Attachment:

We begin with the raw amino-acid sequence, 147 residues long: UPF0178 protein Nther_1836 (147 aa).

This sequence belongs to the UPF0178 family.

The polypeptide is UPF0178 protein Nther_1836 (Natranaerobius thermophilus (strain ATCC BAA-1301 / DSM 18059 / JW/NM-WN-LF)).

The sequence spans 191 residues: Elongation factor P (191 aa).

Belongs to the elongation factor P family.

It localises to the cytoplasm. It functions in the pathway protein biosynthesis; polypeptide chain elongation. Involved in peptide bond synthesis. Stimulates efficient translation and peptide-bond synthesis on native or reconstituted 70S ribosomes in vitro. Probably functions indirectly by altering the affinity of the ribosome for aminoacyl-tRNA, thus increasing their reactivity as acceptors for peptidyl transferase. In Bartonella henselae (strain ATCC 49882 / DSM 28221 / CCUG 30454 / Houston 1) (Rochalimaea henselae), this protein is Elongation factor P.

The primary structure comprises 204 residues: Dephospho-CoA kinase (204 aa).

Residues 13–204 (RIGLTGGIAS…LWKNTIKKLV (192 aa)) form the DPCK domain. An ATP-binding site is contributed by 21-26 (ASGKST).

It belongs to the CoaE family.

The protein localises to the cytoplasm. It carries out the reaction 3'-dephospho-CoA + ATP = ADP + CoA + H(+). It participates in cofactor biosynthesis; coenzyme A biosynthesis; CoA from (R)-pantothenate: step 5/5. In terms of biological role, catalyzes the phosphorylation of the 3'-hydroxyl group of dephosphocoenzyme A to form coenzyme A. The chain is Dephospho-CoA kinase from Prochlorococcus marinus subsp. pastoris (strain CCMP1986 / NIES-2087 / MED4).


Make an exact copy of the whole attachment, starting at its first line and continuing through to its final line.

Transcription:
We begin with the raw amino-acid sequence, 147 residues long: UPF0178 protein Nther_1836 (147 aa).

This sequence belongs to the UPF0178 family.

The polypeptide is UPF0178 protein Nther_1836 (Natranaerobius thermophilus (strain ATCC BAA-1301 / DSM 18059 / JW/NM-WN-LF)).

The sequence spans 191 residues: Elongation factor P (191 aa).

Belongs to the elongation factor P family.

It localises to the cytoplasm. It functions in the pathway protein biosynthesis; polypeptide chain elongation. Involved in peptide bond synthesis. Stimulates efficient translation and peptide-bond synthesis on native or reconstituted 70S ribosomes in vitro. Probably functions indirectly by altering the affinity of the ribosome for aminoacyl-tRNA, thus increasing their reactivity as acceptors for peptidyl transferase. In Bartonella henselae (strain ATCC 49882 / DSM 28221 / CCUG 30454 / Houston 1) (Rochalimaea henselae), this protein is Elongation factor P.

The primary structure comprises 204 residues: Dephospho-CoA kinase (204 aa).

Residues 13–204 (RIGLTGGIAS…LWKNTIKKLV (192 aa)) form the DPCK domain. An ATP-binding site is contributed by 21-26 (ASGKST).

It belongs to the CoaE family.

The protein localises to the cytoplasm. It carries out the reaction 3'-dephospho-CoA + ATP = ADP + CoA + H(+). It participates in cofactor biosynthesis; coenzyme A biosynthesis; CoA from (R)-pantothenate: step 5/5. In terms of biological role, catalyzes the phosphorylation of the 3'-hydroxyl group of dephosphocoenzyme A to form coenzyme A. The chain is Dephospho-CoA kinase from Prochlorococcus marinus subsp. pastoris (strain CCMP1986 / NIES-2087 / MED4).